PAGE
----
Monday, October 11, 2010
Self-Pity vs. Self-Validation
I read about another lady who had an awful experience that profoundly traumatized her. She was really wronged. Really badly. She acknowledged her anger at those who hurt her, let herself think through and ponder her pain and didn't deny that she was angry. She avoided situations that would cause her more heartache and grief over what she had lost. She was wise and thoughtful. And one day she was rewarded. She woke up one morning and her anger was gone. "It no longer served me, " she wrote. Wow! She also acknowledged the pain her body feels, the specific aches and pains and places where her body reveals denied and stuffed anger and sadness. Wow again. I was so impressed and wrote her an e-mail to let her know.
I mused over these two ladies' reactions to profound hardships and heart ache. One engaged in self-pity and one engaged in self-validation. Both ladies were ultimately set free from being a victim of their circumstances. Not all people get free. My feisty Grandma would tell her bitter tales about her sisters well into her 70's. Oh, Grandma and her bitter stories. So sad.
But anyway, what is the difference between self-validation and self-pity? I am the queen of self-pity. I am really, really good at it. If there was Self-Pity 101 offered at a nearby university, they'd ask me to teach it. If you googled "self-pity" in images, you'd see a picture with my sad-looking, down cast face. Yes, folks, self-pity is like a sport for me and I win every time.
But no. I lose. I lose opportunities to trust God and thank him for my trials. I'm getting a teensy weensy bit better at that, but still I whine and complain and moan about injustice (I'm really big on that one). So, when I heard about this woman who was set free from self-pity I became rather curious. If I don't feel sorry for myself, what do I do then with being wronged? Forgive 70 times 7. Okay. What next? That get really tiresome after awhile! I think part of my issue is that I don't want to validate the pain. I don't want to feel those feelings, although I'm quick to complain about them.
A couple of weeks ago I related a difficult situation I had encountered to a stranger. Big Mistake. She proceeded to evaluate my trial and give her spin on it - after getting the facts all mixed up. It was so disconcerting and upsetting to me. I abruptly cut off communication with this woman, offending her in the process. Several days later, I called her by phone and wanted to "clear the air" and explain my outlook; "I had come to a peace about my situation and was not asking for your feedback. Your questions and comments re-opened wounds and it was quite painful." What I did not say to her, although I hope she can learn this lesson quickly, was that I really needed her to say, "Oh, I'm so sorry for your difficult situation. It sounds like it was very painful." Or something like that - even half of that. I became aware of the need to have my pain noticed. Please just see how much this hurt me and don't analyze it for me. That's my job. I have to own my reactions to the cards Life deals me. Just see my pain and sympathize. Not pity, just "I'm sorry for your pain."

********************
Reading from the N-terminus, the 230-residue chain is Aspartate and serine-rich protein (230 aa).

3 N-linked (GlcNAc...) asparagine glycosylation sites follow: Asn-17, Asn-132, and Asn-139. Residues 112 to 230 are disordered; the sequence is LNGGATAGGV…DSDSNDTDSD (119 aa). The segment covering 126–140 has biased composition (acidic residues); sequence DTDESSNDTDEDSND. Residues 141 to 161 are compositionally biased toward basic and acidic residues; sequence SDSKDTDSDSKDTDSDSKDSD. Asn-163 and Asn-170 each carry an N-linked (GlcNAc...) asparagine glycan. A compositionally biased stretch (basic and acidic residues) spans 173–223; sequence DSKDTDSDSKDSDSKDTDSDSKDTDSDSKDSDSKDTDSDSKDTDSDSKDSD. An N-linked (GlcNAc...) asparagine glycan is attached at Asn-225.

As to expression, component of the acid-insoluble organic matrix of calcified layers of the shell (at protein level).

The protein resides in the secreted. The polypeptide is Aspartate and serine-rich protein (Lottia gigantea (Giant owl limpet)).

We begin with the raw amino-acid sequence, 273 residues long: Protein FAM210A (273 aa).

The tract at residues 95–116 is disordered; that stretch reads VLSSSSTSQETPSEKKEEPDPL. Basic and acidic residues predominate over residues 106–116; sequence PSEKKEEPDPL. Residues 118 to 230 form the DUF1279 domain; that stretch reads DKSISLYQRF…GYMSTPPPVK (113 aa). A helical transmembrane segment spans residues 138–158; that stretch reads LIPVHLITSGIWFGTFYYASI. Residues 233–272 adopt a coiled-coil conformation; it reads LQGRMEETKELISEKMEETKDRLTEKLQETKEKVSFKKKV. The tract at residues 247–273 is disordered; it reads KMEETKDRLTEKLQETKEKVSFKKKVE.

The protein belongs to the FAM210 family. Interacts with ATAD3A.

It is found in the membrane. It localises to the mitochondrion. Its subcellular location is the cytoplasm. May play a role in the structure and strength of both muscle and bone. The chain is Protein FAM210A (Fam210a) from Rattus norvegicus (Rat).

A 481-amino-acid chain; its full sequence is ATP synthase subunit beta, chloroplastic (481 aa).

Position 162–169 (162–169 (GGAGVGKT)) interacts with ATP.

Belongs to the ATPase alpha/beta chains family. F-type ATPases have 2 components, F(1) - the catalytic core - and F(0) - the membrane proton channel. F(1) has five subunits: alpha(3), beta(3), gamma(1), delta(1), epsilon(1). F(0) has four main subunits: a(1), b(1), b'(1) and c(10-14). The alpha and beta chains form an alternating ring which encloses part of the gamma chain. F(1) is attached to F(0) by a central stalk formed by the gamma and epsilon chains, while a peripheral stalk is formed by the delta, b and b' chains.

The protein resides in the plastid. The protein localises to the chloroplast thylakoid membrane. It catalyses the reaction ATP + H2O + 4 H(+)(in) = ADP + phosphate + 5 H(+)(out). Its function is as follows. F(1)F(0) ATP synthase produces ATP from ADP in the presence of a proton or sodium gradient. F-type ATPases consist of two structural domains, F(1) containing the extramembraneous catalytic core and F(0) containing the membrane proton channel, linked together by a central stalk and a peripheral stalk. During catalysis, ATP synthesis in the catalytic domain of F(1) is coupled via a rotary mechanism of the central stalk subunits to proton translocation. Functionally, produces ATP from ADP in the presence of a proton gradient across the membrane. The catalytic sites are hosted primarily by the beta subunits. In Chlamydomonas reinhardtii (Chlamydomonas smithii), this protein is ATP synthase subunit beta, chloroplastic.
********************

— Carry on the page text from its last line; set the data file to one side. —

I ended the conversation as pleasantly and kindly as I could have. I really wanted to affirm and encourage this woman in the work she does. I was no longer offended by the social boundary she crossed because I set a boundary for her that was comfortable for me. But I did want to give her the opportunity to be heard. Nothing that she said to clarify what she had communicated via e-mail changed how insensitive she was. But she realized that she should have been more careful with comments and not to converse by e-mail with a stranger about serious issues. So, valuable lesson learned.
I took many lessons away from that encounter as well. One thing I am freshly aware of is to see and validate the pain, discomfort, and inconveniences others complain about. I believe that if they feel heard, they will not feel the need to engage in self-pity. Hmm....more to ponder and observe how effective this is.